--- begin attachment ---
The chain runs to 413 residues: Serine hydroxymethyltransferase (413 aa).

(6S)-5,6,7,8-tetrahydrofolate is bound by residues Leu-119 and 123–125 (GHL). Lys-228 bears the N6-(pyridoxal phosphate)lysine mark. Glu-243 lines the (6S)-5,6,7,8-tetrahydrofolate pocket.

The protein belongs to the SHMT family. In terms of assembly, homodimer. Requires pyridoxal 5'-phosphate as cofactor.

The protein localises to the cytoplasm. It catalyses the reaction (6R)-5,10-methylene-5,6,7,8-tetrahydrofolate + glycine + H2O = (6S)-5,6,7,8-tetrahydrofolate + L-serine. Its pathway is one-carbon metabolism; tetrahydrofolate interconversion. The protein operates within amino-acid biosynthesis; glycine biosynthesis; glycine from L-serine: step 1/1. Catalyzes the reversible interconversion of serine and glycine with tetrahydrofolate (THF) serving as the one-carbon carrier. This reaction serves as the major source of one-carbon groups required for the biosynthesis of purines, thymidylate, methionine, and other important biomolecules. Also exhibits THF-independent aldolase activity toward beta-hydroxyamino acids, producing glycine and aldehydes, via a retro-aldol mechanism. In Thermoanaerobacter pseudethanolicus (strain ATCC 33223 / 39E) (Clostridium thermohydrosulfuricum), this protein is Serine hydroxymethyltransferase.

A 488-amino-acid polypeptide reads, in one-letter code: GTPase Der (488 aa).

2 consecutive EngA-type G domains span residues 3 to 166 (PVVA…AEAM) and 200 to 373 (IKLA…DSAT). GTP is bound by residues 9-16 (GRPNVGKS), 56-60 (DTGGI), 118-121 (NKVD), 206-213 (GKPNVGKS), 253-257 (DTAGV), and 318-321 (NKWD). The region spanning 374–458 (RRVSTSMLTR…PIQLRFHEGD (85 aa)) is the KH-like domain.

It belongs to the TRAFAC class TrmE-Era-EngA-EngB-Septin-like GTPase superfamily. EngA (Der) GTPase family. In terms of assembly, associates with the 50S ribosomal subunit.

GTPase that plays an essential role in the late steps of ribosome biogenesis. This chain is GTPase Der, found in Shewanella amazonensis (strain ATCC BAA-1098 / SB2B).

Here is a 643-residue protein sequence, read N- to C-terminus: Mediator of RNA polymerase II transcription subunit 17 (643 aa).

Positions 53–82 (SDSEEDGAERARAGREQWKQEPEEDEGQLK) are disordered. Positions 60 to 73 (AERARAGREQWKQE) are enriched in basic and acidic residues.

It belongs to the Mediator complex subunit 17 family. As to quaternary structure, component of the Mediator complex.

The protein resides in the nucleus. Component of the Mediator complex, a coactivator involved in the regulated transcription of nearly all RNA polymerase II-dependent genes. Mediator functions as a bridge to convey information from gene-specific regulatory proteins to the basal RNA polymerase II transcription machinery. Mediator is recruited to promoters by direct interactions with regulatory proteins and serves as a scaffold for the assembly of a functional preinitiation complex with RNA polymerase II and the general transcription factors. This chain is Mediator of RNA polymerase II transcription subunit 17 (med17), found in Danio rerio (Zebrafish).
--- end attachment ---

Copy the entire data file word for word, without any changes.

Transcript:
The chain runs to 413 residues: Serine hydroxymethyltransferase (413 aa).

(6S)-5,6,7,8-tetrahydrofolate is bound by residues Leu-119 and 123–125 (GHL). Lys-228 bears the N6-(pyridoxal phosphate)lysine mark. Glu-243 lines the (6S)-5,6,7,8-tetrahydrofolate pocket.

The protein belongs to the SHMT family. In terms of assembly, homodimer. Requires pyridoxal 5'-phosphate as cofactor.

The protein localises to the cytoplasm. It catalyses the reaction (6R)-5,10-methylene-5,6,7,8-tetrahydrofolate + glycine + H2O = (6S)-5,6,7,8-tetrahydrofolate + L-serine. Its pathway is one-carbon metabolism; tetrahydrofolate interconversion. The protein operates within amino-acid biosynthesis; glycine biosynthesis; glycine from L-serine: step 1/1. Catalyzes the reversible interconversion of serine and glycine with tetrahydrofolate (THF) serving as the one-carbon carrier. This reaction serves as the major source of one-carbon groups required for the biosynthesis of purines, thymidylate, methionine, and other important biomolecules. Also exhibits THF-independent aldolase activity toward beta-hydroxyamino acids, producing glycine and aldehydes, via a retro-aldol mechanism. In Thermoanaerobacter pseudethanolicus (strain ATCC 33223 / 39E) (Clostridium thermohydrosulfuricum), this protein is Serine hydroxymethyltransferase.

A 488-amino-acid polypeptide reads, in one-letter code: GTPase Der (488 aa).

2 consecutive EngA-type G domains span residues 3 to 166 (PVVA…AEAM) and 200 to 373 (IKLA…DSAT). GTP is bound by residues 9-16 (GRPNVGKS), 56-60 (DTGGI), 118-121 (NKVD), 206-213 (GKPNVGKS), 253-257 (DTAGV), and 318-321 (NKWD). The region spanning 374–458 (RRVSTSMLTR…PIQLRFHEGD (85 aa)) is the KH-like domain.

It belongs to the TRAFAC class TrmE-Era-EngA-EngB-Septin-like GTPase superfamily. EngA (Der) GTPase family. In terms of assembly, associates with the 50S ribosomal subunit.

GTPase that plays an essential role in the late steps of ribosome biogenesis. This chain is GTPase Der, found in Shewanella amazonensis (strain ATCC BAA-1098 / SB2B).

Here is a 643-residue protein sequence, read N- to C-terminus: Mediator of RNA polymerase II transcription subunit 17 (643 aa).

Positions 53–82 (SDSEEDGAERARAGREQWKQEPEEDEGQLK) are disordered. Positions 60 to 73 (AERARAGREQWKQE) are enriched in basic and acidic residues.

It belongs to the Mediator complex subunit 17 family. As to quaternary structure, component of the Mediator complex.

The protein resides in the nucleus. Component of the Mediator complex, a coactivator involved in the regulated transcription of nearly all RNA polymerase II-dependent genes. Mediator functions as a bridge to convey information from gene-specific regulatory proteins to the basal RNA polymerase II transcription machinery. Mediator is recruited to promoters by direct interactions with regulatory proteins and serves as a scaffold for the assembly of a functional preinitiation complex with RNA polymerase II and the general transcription factors. This chain is Mediator of RNA polymerase II transcription subunit 17 (med17), found in Danio rerio (Zebrafish).